A bill introduced last week by Congressman Steve Knight (R-Palmdale) that promises to bring more water to the Santa Clarita Valley is hoped to help perchlorate-plagued communities all across the country.
Under the House of Representatives Bill 2116, known as the Perchlorate Reclamation and Water Replenishment Act, the Secretary of the Interior would develop projects with local water agencies to capture, treat and distribute recycled water affected by perchlorate.
The bill is a revamped and expanded version of a similar bill Knight introduced last year but which never found its way to the floor.
This latest bill would assist not only the SCV but communities nationwide living with the same contamination, but would prioritize water districts that have previously taken steps toward solving contamination issues.
Perchlorate is the material the California Department of Toxic Substances has spent years cleaning at the old Whittaker-Bermite site in Santa Clarita.
The contamination has left water from half a dozen water wells undrinkable.
Knight’s office worked with local stakeholders and the House Committee on Natural Resources “so we could make refinements for this Congress,” Knight staffer Daniel Outlaw told The Signal Monday.
“Our hope, he said, is that this makes the legislation more helpful to a broader set of affected districts so that it can get the support it needs to move forward.”
Although the revised bill is expected to be far-reaching, Knight still points to benefits he hopes will be witnessed here at home.
A little more than a year ago, Knight introduced legislation that could have provided water to the Santa Clarita Valley to help offset supplies off-limit due to contamination.
His bill was called The Castaic Drinking Water Act. And, although it was introduced last year it did not move out of committee prior to the close of the 114th Congress.
“While recent rainfall and snowpack melt help lessen the impacts of California’s drought, the reality is that Santa Clarita is still dealing with the water crisis in many ways,” Knight said Monday.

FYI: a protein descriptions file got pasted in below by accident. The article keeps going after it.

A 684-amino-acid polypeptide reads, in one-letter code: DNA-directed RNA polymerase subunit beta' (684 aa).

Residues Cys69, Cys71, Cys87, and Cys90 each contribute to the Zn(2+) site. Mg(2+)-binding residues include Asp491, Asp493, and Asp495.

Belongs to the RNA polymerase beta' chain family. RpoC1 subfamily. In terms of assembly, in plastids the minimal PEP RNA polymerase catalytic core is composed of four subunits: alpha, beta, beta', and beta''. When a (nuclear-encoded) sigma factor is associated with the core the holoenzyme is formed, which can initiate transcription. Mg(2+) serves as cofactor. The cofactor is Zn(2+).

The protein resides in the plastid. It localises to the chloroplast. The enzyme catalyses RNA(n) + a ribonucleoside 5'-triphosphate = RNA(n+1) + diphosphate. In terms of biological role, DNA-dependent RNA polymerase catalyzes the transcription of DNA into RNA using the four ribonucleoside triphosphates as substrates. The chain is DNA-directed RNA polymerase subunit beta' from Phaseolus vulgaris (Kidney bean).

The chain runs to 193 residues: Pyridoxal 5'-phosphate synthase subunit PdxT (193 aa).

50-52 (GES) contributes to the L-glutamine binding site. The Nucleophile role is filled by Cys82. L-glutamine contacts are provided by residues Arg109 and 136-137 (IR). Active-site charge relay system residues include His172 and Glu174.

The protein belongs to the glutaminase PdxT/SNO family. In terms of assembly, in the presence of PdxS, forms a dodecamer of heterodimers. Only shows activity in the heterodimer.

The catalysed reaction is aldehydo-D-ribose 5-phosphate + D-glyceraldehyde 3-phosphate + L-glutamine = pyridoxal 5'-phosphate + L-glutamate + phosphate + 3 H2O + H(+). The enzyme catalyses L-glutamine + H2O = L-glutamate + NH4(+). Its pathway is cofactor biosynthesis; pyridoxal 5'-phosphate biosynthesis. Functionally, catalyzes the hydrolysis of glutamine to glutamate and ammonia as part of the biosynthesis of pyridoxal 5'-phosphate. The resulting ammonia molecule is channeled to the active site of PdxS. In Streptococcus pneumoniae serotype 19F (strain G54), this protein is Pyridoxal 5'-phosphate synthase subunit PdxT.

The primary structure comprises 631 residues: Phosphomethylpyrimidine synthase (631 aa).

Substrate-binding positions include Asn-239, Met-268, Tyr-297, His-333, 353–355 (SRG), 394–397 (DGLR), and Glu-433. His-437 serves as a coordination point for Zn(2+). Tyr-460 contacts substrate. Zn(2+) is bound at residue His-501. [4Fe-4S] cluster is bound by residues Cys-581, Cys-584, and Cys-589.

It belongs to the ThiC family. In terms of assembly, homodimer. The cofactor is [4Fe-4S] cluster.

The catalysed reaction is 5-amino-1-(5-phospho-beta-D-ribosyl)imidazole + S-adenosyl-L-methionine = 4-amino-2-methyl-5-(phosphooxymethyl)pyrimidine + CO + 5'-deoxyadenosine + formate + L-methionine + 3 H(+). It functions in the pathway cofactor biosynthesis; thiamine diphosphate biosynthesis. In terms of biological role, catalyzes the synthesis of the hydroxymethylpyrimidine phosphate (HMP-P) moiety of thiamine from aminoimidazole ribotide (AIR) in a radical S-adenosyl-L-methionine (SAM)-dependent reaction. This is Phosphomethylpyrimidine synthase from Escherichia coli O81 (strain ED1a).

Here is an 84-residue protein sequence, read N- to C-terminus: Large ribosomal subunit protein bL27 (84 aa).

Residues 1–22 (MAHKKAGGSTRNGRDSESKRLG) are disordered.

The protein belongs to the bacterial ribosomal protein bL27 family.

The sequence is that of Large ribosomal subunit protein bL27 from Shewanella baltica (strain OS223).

With the missed opportunity last year, Knight saw a chance to expand the act to include other communities across America also forced to remove perchlorate from groundwater.
It was hoped at the time that The Castaic Drinking Water Act would act like a grant, authorizing the Bureau of Reclamation to fund new water supply programs to offset the loss of groundwater due to contamination by perchlorate.
For up to a decade, more than half a dozen drinking-water wells in Santa Clarita have gone unused because they are contaminated with perchlorate, a potentially harmful chemical improperly disposed of by at least one manufacturing site in the Santa Clarita Valley.
Perchlorate is the material the California Department of Toxic Substances has spent years cleaning at the old Whittaker-Bermite site. It is a byproduct in the manufacturing of solid rocket fuel.
It has been shown to interfere with the uptake of iodide by the thyroid gland and thereby reduce the production of thyroid hormones, leading to adverse effects associated with inadequate hormone levels.
The Whittaker Corp., which operated for decades in the hills south of Saugus Speedway, made ammunition rounds, boosters, flares, detonators, signal cartridges, glow plugs (used to heat the combustion chamber of diesel engines in cold conditions), tracer and pyrophoric pellets (fragments that spark spontaneously), igniters, ignition compositions, explosive bolts (designed to separate cleanly along a set fracture), powder charges, rocket motors, gas generators and missile parts.
For years, U.S. Senator Dianne Feinstein (D-Calif.) worked on legislation seeking adoption of an official nationwide perchlorate drinking water standard.
In October 2007, California adopted a maximum contamination level for perchlorate of 6 parts per billion.
“I look forward to working with members of our community as well as my colleagues in Congress on this legislation, which would help increase the amount of drinking water available to members of the community and allow additions to Santa Clarita’s water infrastructure,” Knight said.
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